OPINION - Dr Michael Donnelly: RHI was about chickens, this is about us
Dr Michael Donnelly
April 11, 2020 13:22
JUDE COLLINS: Post-Coronavirus, society will have to be reorganised
There was a Sars epidemic in Hong Kong and Guangdong Province some years ago and we have had H5N1, Swine and bird flu so the emergence of another Corona virus was no surprise to epidemiologists — but maybe was to those at Castle Buildings, Stormont.
When the outbreak in Wuhan City, Hubei Province, China became newsworthy local talk shows sought reassurances from officials on preparedness in relation to testing, social distancing (quarantine), staff availability and upskilling, oxygen, ventilators, oxygenators and care of the dying and bereaved.
These reassurances were forthcoming in that there had apparently been practices for previous outbreaks and that the necessary personal protection equipment was in store and would be distributed when 'the time was right' ....but that oxygenators were 'highly specialised' ....but available in England.
The outbreak was declared a pandemic as it was literally everywhere and Dr Mick Ryan, an ex-Irish Army orthopaedist, upskilled in epidemiology, with the experience of controlling Ebola in West Africa, spelt out the advice about testing, contact tracing and quarantine to reduce the rate of spread, to hunt down the virus and bring it under some control whilst a vaccine was being developed.
It soon became apparent that Britain was to plough its own furrow by seeking to allow herd immunity to develop a strategy quickly abandoned when epidemiologists modelled the exponential trajectory of the epidemic in Britain with cases and death rates. Some of the top Cabinet team were exposed to the virus — and did not seem to have followed the public health advice.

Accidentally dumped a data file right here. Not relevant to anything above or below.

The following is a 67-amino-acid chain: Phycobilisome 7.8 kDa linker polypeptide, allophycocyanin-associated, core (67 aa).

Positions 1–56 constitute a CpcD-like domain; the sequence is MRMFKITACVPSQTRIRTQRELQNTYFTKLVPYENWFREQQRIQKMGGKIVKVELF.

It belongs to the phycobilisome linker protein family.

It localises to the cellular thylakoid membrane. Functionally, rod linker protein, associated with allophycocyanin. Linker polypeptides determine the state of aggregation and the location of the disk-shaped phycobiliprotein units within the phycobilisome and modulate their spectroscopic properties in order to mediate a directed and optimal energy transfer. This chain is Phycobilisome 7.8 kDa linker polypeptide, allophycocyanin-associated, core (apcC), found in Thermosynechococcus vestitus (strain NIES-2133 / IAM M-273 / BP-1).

Stormont seemed preoccupied and torn between London which was now playing catch-up to WHO in Geneva and Dublin, which had been following the Galway doctor from day one.
We had somethings going for us; a good, if under-resourced health system, a public health agency and a local firm Randox Health who made the initial test needed and imported the serology test which told if you were now immune.
These advantages were frittered away and attenuated.
Emergency pandemic laws were enacted to empower the state rather than to penalise those who flouted the public health advice. The new law has empowered the state to cut corners thereby disempowering the GP and the coroner from scrutinising the circumstances of the death to make accurate certification which is so important in measuring the pandemic. The laws also infringe the rights of patients and bereaved relatives.
Progress on PPE was slow as was the identification and upskilling of necessary staff and the procurement of extra ventilators and oxygenators (there is only one in Ireland) necessary for the many who would go into lung failure as a result of infection with the virus.
We are 7-10 days away from the surge of cases and, unfortunately, deaths, and we must pray that enough will have been done to save lives and limit the damage.
This virus has taught us some cruel lessons some of which should have already been learned. We will survive this to have a vaccine to protect us in the autumn.
Maybe only a public inquiry can tell us who knew, what, when, how and the why of this epidemic.
R.H.I. was about chickens, this is about us.
Dr Michael Donnelly MB, BCh, BAO is a clinical epidemiologist
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